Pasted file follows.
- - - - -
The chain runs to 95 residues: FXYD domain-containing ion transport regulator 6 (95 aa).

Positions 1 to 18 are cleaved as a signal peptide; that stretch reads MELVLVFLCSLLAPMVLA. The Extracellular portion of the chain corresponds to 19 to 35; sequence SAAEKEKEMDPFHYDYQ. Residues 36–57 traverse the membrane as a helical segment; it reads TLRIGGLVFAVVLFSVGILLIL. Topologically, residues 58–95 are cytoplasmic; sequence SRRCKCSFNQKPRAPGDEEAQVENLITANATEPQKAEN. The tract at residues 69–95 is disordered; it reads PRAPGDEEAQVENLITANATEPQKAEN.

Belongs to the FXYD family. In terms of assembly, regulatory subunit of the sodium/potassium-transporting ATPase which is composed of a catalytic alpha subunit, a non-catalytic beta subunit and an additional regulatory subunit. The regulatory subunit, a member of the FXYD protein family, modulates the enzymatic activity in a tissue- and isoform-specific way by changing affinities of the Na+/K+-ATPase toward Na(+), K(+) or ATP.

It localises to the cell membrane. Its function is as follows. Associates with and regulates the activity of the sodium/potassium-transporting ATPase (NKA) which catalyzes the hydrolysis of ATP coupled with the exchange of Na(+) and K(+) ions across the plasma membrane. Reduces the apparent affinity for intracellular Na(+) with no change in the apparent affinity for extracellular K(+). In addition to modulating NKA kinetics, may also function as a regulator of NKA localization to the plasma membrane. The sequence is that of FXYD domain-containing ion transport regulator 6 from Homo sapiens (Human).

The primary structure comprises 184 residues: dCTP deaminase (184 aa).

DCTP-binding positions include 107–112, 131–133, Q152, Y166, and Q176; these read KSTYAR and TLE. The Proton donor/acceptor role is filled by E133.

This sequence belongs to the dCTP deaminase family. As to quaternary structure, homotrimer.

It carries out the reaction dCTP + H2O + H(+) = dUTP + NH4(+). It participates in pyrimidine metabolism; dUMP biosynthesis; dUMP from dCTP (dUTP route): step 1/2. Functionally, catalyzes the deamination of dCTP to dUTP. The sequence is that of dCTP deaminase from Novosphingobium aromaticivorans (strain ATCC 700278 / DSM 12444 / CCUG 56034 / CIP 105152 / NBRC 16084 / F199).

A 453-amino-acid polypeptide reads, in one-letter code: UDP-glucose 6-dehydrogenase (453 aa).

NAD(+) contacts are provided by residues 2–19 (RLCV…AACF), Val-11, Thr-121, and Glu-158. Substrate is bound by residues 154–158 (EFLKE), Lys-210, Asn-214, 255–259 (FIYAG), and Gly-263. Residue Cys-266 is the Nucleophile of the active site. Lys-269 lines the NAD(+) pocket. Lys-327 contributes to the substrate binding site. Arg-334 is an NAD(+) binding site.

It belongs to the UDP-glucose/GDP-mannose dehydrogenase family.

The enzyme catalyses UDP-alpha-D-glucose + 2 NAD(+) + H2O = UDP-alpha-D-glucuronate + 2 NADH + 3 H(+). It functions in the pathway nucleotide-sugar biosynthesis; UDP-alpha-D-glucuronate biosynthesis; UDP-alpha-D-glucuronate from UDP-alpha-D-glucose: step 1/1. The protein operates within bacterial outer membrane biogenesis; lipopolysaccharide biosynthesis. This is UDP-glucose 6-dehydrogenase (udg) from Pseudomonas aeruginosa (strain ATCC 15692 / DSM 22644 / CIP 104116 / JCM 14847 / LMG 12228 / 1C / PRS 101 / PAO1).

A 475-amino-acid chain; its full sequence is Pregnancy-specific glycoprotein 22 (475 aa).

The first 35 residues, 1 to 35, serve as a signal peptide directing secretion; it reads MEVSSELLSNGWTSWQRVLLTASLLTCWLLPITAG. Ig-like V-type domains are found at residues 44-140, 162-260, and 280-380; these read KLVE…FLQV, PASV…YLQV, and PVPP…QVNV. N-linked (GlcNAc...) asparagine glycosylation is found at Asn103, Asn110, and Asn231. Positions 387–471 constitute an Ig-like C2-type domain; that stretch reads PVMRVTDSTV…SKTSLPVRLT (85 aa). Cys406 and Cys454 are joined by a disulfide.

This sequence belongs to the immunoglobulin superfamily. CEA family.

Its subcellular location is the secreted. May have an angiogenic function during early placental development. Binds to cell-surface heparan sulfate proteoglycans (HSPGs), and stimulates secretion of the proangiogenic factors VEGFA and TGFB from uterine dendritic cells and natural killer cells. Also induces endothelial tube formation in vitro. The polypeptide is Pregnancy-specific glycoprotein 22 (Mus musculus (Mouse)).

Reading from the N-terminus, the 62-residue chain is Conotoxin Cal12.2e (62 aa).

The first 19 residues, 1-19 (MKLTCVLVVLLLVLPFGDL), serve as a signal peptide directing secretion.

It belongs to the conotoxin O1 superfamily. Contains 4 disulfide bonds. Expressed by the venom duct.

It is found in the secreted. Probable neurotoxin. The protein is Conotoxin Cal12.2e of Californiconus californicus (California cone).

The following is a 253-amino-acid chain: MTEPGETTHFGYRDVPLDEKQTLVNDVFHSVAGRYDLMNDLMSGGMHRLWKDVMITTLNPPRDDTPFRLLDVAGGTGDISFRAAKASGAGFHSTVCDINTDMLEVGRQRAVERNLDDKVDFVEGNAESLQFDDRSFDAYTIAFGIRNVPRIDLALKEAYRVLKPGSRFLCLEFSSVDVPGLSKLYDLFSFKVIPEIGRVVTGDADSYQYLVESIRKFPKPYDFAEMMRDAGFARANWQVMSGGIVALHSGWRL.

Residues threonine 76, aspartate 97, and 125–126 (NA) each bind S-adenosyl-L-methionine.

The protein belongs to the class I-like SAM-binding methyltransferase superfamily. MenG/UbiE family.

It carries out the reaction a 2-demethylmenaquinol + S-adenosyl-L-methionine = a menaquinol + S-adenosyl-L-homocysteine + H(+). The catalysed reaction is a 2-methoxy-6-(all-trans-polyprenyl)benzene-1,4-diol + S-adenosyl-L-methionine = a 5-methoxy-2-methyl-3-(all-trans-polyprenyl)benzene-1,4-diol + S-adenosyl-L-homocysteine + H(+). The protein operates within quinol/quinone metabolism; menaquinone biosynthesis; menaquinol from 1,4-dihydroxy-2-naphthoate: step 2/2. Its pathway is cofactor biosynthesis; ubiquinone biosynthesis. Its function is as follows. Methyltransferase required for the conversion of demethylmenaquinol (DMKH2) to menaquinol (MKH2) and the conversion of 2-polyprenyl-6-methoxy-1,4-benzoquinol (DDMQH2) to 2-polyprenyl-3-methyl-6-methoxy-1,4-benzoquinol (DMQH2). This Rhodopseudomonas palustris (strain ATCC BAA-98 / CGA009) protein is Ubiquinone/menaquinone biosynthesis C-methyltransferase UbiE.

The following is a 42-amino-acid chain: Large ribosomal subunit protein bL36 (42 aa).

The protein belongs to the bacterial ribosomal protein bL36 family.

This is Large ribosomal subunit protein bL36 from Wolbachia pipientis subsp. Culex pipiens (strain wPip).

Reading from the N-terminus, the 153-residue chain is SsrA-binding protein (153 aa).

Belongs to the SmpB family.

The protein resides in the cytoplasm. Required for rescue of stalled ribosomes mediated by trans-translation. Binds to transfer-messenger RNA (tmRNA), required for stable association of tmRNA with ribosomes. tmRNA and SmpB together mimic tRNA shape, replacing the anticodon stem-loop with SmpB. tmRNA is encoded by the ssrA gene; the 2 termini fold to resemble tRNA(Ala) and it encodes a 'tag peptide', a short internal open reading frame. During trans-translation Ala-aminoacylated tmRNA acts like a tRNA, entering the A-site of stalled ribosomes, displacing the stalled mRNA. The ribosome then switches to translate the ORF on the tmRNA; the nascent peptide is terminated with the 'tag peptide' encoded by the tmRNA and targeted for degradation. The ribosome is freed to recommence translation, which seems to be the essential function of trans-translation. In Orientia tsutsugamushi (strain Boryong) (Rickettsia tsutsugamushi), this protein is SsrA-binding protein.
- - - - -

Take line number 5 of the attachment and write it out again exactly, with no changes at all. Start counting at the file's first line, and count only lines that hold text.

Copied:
The primary structure comprises 184 residues: dCTP deaminase (184 aa).